“It’s really important to push boundaries and get inspired by the possibilities of improving the way we color hair.”
What country are you from and where do you reside?
I’m Italian and I live in London.
Title of what you do and what company you work with.
Angelo Seminara, Hair Artist and Creative Director
I became a barber after following my grandmother’s advice. I grew up in the South of Italy in a small village by the sea and I started studying hair in various academies around the world including London and Rome. At the age of 23, I chose London for a base and was fortunate to secure a role with Trevor Sorbie.
What is your signature style/artistic expression of your work?
My style is varied, but I try not to leave anything unconsidered. For me, suitability comes first. It’s important to create the right look to authentically bring out a person’s true characteristics.
What is the first creative project that you remember?
My first creative project was 20 pages for Estetica magazine. I created a beautiful men’s collection together with a hairdresser and photographer called Sergio Nocentini while working in Rome. It really opened up my eyes to the editorial opportunities that hairdressing can offer.
What is the most fulfilling job you’ve worked on or a person you have worked with?
I think it was to create an exhibition in Mexico based on the artist, Frida Kahlo. That was pretty incredible being able to do justice and pay tribute to someone so iconic. The permanent exhibition is in La Casa Azul, Mexico City.
Do you have a career turning point, big break or person that has helped your career?
Without question, Trevor Sorbie turned my career around. He saw something in me and has helped me all the way ever since with his constant experience, knowledge and passion for hairdressing.
What were your scariest and proudest moments in your career?
Many, many years ago, Trevor Sorbie was doing a live show in Scotland and he became ill, so he sent me instead. I was on stage, so scared, I had to stop in the middle of the presentation and tell the audience that I needed to go to the toilet. I had to excuse myself and go backstage! In the end, I got a standing ovation, which was amazing.
Another moment that stands out was doing Salon International, one of the hardest platforms in hairdressing, many years ago. That was my debut show with top choreographer, Kim Gavin.
What is next for your career goals?
For me, it’s really important to push boundaries and get inspired by the possibilities of improving the way we color hair. Not just with the tools and products but with taste and the techniques we use to bring them to life.
What advice would you give to someone starting out in the business?
Business splits into different branches. You really need to understand what your passion is within this adventure. How are you going to get the most from this period of your life?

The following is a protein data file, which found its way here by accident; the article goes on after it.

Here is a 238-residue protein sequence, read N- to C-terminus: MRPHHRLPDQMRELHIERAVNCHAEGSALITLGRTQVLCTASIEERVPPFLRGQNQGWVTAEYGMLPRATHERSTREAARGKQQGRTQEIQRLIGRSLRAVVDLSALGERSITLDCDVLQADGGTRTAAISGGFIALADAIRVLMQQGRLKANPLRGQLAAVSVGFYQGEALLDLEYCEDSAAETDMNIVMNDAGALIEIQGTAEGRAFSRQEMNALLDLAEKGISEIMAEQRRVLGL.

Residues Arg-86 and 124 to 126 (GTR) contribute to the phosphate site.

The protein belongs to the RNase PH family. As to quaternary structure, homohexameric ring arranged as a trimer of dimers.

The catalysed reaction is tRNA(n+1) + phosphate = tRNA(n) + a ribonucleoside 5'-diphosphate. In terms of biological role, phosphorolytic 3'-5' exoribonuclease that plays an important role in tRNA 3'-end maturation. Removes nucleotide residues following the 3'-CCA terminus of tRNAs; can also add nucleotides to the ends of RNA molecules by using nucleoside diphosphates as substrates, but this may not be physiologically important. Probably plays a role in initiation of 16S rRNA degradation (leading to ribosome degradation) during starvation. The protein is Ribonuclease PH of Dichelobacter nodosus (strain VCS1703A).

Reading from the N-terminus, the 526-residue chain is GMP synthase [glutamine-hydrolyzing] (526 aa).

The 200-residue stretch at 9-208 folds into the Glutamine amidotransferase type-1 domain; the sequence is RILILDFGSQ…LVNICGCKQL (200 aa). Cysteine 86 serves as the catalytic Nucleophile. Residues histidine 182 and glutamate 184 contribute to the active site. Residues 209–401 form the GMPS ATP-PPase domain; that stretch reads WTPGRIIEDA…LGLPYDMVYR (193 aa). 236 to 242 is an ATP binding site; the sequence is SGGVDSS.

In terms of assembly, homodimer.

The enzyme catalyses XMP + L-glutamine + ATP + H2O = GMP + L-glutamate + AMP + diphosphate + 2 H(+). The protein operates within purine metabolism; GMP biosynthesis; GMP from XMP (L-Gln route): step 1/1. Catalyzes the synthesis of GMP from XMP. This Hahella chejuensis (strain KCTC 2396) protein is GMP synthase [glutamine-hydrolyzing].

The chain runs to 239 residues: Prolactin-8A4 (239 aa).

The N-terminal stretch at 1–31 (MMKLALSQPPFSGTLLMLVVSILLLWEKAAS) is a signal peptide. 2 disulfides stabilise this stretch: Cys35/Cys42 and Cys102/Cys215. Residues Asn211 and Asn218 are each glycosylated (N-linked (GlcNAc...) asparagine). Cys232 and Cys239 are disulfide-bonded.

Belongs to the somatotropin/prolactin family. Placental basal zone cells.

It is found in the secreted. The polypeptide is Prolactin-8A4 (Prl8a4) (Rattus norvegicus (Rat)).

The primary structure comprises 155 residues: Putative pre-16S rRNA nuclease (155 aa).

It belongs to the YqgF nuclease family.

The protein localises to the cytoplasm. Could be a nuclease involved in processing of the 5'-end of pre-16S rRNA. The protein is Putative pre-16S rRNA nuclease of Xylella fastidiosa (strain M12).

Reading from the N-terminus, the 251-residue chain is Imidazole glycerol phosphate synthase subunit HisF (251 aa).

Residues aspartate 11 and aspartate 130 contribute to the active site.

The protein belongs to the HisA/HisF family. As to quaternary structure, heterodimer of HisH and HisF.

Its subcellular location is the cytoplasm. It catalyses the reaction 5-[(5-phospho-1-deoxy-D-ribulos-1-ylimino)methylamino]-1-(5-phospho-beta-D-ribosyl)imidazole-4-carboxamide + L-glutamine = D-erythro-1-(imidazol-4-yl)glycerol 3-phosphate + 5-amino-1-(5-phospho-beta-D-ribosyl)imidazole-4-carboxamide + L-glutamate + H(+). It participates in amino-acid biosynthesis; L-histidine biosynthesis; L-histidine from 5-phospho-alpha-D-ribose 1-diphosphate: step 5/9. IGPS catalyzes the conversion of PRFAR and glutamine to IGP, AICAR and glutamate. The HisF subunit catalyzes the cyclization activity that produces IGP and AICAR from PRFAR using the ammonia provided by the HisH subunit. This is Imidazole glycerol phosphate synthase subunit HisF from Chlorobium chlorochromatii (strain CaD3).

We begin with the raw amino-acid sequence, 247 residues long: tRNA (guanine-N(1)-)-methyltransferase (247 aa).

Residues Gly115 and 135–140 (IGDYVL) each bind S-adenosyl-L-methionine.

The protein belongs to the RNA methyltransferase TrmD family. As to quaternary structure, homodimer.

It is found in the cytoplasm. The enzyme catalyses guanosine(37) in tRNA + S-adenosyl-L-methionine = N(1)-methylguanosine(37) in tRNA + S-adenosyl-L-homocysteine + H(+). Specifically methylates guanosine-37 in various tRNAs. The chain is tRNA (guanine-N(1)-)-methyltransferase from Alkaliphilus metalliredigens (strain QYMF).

Make sure you understand that hair is universal, and that hair is something that varies in different parts of the world and different cultures, so don’t get stuck with what you already know. Try to imagine where you can take the possibilities of hair before you start, which is very, very challenging to do.
There must be a reason if you want to become a hairdresser. Why? For example, I knew this guy, years ago, he told me he wanted to become a hairdresser because he wants to be around girls! I know someone else that, like myself, sees the possibilities of creating art with hair and making people feel good. I’ve also seen people who want to own salons, with lots of chairs, and build a successful business. Or do you like to travel? Would you like to become a session stylist who travels around the world doing hair? Maybe you like celebrities, fashion or cinema.
Hairdressing is split into different branches and they all kind of connect. The foundation of hairdressing is what is the most important for me.
For someone that is starting, it’s not the tips of the tree but the roots. Try not to think that you want to get to the tips really quickly. Try to enjoy training every day and learn as much as you can. That’s when you become an amazing artist. There is no other way. It’s not about becoming famous; it’s not about having the most followers. It’s about the craft. So, if you want to become a hairdresser, learn your craft first and then find your branch.
Contrasting fluorescents, tactile textures and defined shapes generate sensational cool in Angelo Seminara’s newest 3D hair creations.
Colourful and graphic, each look makes an individual statement to deliver Angelo’s Zed technique – a complete union of shape, form, colour and texture – to spectacular effect.
Shown in a variety of lengths, shapes, cuts and textures, these impressive creations vibrate similarities to the fabric textures and colour effects of Missoni and Issey Miyake signature design.
Because Zed effects are so boldly intense, styling is pared down to be plain and simple, photography is straight to the point – beautiful portraiture – with models chosen for cool girl ability to rock the look.
Determined to always push his passion for colour, the endless possibilities of this collection’s code ignite the start of a new era for hairdressing, so typical of Seminara’s unique future forward creativity.
Hair concept and execution: Angelo Seminara
Hair colour: Angelo Seminara and Takashi Kurokawa using Elumen by
Goldwell Photographer: Txema Yeste
Make-up artist: Daniel Kolaric